If you read my last post, about the “sidewalk hit-and-run,” I need to counter that experience with a couple more, showing that in New York you never know who you'll meet and what will happen.
After a big snowfall, I alighted from the bus in front of a three-foot crusted snow bank. Along the edge of the snow hill was a river of melted ice. Wearing pricey "waterproof" boots, my feet were already sopping. I hesitated, trying to decide which path to negotiate. A tap on my shoulder made me turn to see a burly 50-ish man who had emerged from the bus behind me. "Shall I lift you from the back?" he asked, and to my nod, gracefully bore me over the snow bank. I thanked him, he winked, then we both disappeared into the crowd and anonymity on Madison Avenue.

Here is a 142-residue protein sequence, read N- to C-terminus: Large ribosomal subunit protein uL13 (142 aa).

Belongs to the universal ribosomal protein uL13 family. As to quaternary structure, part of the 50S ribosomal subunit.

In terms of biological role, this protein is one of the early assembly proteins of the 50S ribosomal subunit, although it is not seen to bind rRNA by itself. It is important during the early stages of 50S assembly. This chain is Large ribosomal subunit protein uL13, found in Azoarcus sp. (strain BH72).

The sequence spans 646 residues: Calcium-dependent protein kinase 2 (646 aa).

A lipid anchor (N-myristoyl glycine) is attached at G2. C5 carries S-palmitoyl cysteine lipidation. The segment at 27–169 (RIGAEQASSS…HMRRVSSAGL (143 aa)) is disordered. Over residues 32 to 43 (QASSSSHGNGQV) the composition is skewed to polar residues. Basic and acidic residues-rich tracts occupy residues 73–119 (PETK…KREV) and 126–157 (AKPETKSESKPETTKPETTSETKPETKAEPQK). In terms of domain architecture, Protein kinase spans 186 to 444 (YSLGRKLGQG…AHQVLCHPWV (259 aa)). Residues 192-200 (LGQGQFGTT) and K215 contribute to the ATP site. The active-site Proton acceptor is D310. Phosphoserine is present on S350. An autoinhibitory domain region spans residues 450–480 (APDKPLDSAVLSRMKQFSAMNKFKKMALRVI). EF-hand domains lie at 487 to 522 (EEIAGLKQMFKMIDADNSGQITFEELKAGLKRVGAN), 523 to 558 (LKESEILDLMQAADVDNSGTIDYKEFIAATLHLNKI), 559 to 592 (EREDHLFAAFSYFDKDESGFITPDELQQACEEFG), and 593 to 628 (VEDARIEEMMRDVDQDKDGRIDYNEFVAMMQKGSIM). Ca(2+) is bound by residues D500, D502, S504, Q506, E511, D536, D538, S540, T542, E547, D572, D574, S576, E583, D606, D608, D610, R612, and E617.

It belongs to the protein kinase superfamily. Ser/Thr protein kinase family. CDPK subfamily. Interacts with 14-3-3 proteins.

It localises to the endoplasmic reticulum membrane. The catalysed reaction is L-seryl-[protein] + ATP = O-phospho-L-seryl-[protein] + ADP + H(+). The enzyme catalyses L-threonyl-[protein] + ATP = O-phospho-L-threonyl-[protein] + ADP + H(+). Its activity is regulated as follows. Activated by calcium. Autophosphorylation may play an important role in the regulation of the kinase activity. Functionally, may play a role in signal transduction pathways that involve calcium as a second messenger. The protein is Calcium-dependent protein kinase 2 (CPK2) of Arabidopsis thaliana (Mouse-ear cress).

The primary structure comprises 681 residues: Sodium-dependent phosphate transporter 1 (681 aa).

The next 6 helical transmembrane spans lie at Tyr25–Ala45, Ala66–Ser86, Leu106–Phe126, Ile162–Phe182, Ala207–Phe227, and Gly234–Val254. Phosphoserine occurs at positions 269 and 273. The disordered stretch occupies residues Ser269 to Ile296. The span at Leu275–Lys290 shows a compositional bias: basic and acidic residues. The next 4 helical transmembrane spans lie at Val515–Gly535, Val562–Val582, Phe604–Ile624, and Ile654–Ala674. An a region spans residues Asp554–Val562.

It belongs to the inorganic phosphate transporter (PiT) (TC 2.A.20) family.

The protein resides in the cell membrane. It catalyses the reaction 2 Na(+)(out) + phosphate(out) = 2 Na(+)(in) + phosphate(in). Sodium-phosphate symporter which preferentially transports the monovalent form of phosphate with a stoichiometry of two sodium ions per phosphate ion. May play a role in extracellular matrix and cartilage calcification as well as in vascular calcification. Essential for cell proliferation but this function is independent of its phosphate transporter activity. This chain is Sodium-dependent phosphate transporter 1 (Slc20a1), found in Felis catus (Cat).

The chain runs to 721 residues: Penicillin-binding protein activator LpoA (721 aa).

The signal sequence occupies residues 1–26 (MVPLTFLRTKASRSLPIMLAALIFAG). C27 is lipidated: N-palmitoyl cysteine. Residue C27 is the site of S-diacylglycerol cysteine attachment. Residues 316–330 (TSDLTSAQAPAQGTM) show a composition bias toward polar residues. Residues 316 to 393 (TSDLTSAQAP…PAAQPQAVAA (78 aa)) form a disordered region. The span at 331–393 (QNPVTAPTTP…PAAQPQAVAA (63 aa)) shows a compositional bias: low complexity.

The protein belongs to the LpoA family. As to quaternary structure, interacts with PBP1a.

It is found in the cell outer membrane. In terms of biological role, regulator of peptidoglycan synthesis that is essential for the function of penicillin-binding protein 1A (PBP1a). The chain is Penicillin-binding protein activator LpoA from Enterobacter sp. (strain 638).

Then there was the time that I was staring at a Degas in the Met when a woman near me wearing a shapeless housedress-y garment looked down at me. I thought she was going to ask about the bulky knee brace I have been wearing since I tore ligaments in a lurching New Jersey Transit train But no. "You're wearing the wrong shoes," she said. I looked down at my comfortable red flats. "What's wrong with them?" I asked. They're the wrong color — everything else is dark red." "Everything else" was the purple Guatemalan poncho I was wearing. She looked appraisingly: "You could have worn black shoes."
"Don't they match my hair?" I asked with an amused smile, referring to the red highlights in my gray hair. "That's darker too," she pronounced. "But they do match your lipstick." My color lesson over, I stepped out onto busy Fifth Avenue where I was free from the fashion police.
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